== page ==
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Resultados filtrados por Publicador: The London School of Economics and Political Science

How analyzing social media data can help determine whether or not people will vote

Settle, Jaime
Fonte: The London School of Economics and Political Science Publicador: The London School of Economics and Political Science
Tipo: Website; NonPeerReviewed Formato: application/pdf
Publicado em 28/08/2015 Português
Relevância na Pesquisa
558.17%
Political scientists have been trying to understand how political campaigns affect voter turnout for decades. Now, with the rise and ubiquity of social media platforms such as Facebook, those who study political campaigns have access to a new and potentially vast data source on voters’ intentions. In new research, Jaime Settle analyses over 100 million Facebook updates, finding that 1.3 percent more users in battleground states posted status updates about politics, and that this increased their likelihood of voting by nearly 40 percent.

The reconstruction of post-war Kuwait: a missed opportunity?

Barakat, Sultan; Skelton, John
Fonte: The London School of Economics and Political Science Publicador: The London School of Economics and Political Science
Tipo: Monograph; NonPeerReviewed Formato: application/pdf
Publicado em //2014 Português
Relevância na Pesquisa
559.93625%
The reconstruction of Kuwait, following its occupation by Saddam Hussein’s Iraq in 1990, constitutes a significant though rarely studied episode of post-war recovery. On the eve of liberation in 1991, Kuwait faced a number of challenges including physical rehabilitation and reconstruction, political and constitutional issues, reconciling a deeply divided population and socio-economic recovery. The passing of more than twenty years since Kuwait’s liberation allows the paper to reflect, from a long-term perspective, on the decisions which were taken following liberation and how these have impacted the country’s subsequent political, social and economic trajectory. The timeliness of such an examination has been highlighted by the contemporary ongoing political crisis in Kuwait in the context of the Arab Spring, at the centre of which stands a widely perceived, long-standing deficit of the Al Sabah regime’s political legitimacy. The paper argues that had Kuwait’s reconstruction assumed a different shape, it is conceivable that the country would have experienced a profoundly different development trajectory over the following two decades. The authors contend that Kuwait’s contemporary political and socio-economic crises have their roots in a post-war reconstruction model which delivered substantial success in physical and rapid macro-economic recovery...

Saudi Arabia and Jordan: friends in adversity

Partrick, Neil
Fonte: The London School of Economics and Political Science Publicador: The London School of Economics and Political Science
Tipo: Monograph; NonPeerReviewed Formato: application/pdf
Publicado em /07/2013 Português
Relevância na Pesquisa
559.16082%
Saudi–Jordanian relations are a mismatch between broadly identical interests and differing means and capacities to realize them. Saudi Arabia has the potential to advance its interests, but is hamstrung by leadership structure, habit and political culture. Jordan has some advantages in terms of leadership structure, habit and political culture, but has only limited ability to affect its interests. Saudi Arabia’s historic sensitivities concerning its one-time Hashemite rival in Arabia are largely that; they do not directly affect Saudi policy towards Jordan. Tribal mobilization could be used by either side in the unexpected event of its neighbour’s collapse, but it is not a key means of realizing state objectives. Saudi Arabia’s internal political sensitivities do not drive its attitude towards Jordan. However, Jordan’s internal political situation makes it sensitive to Saudi Islamists, but its political problems are largely a domestic affair. These in turn affect Jordan’s foreign policy orientation. A mutual concern about domestic security vulnerabilities has long made both kingdoms relatively dependent on the US. The extent to which they cannot now wholly rely on the US, however, is one reason why they are drawn closer together. There are limits...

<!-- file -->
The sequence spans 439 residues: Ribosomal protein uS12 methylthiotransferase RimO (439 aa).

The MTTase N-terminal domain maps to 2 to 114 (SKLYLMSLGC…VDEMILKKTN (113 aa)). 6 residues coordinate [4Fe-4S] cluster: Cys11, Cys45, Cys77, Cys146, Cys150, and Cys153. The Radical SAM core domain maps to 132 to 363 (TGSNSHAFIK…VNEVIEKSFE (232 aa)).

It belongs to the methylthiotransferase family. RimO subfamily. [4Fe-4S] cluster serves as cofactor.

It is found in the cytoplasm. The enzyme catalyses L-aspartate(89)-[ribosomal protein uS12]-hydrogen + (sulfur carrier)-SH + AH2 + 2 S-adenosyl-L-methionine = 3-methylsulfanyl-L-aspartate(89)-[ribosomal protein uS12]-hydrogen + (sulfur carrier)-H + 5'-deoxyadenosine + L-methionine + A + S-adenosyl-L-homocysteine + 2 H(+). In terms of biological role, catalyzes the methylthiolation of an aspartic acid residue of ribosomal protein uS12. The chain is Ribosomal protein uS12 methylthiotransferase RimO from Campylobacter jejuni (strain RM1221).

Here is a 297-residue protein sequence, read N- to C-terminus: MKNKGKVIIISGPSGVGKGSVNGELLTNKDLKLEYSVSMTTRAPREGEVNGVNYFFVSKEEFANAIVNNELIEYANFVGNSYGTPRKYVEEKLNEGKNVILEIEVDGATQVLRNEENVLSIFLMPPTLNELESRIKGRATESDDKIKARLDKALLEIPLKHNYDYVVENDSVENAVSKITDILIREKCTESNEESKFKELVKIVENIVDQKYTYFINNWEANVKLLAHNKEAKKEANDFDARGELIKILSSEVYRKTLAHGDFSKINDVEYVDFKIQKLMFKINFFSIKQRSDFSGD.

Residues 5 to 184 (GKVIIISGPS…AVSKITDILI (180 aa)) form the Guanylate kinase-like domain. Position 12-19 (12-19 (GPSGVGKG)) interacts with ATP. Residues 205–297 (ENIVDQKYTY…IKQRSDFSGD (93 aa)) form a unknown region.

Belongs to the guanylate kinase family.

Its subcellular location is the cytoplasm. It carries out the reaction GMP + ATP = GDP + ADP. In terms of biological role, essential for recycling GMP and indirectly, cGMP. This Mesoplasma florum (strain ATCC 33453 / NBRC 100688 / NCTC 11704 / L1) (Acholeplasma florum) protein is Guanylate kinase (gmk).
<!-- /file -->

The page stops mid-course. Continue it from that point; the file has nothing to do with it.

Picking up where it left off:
The difficult development of parliamentary politics in the Gulf: parliaments and the process of managed reform in Kuwait, Bahrain and Oman

Power, Greg
Fonte: The London School of Economics and Political Science Publicador: The London School of Economics and Political Science
Tipo: Monograph; NonPeerReviewed Formato: application/pdf
Publicado em /10/2012 Português
Relevância na Pesquisa
559.93625%
Parliaments have a poor record in the Middle East, often providing a vehicle to enhance the ruling authorities’ control rather than democratic representation. However, since 2011 the demands for political voice in post-revolutionary states have tended to focus on the creation of mass political parties and an effective, and democratic, parliament. This paper examines the development of the parliamentary institutions in three Gulf states: Kuwait, Bahrain and Oman. In each of these countries these institutions have, to some extent, been a forum for the articulation of demands for more political and constitutional power, but have often been prevented from addressing sensitive political issues, and their powers and membership have been manipulated to the benefit of the government. The paper examines how these dynamics have played themselves out in each of the three Gulf states, and reflects on the role that parliamentary institutions might play in the coming years in both managing those states’ political tensions and providing a catalyst for more far-reaching political reform.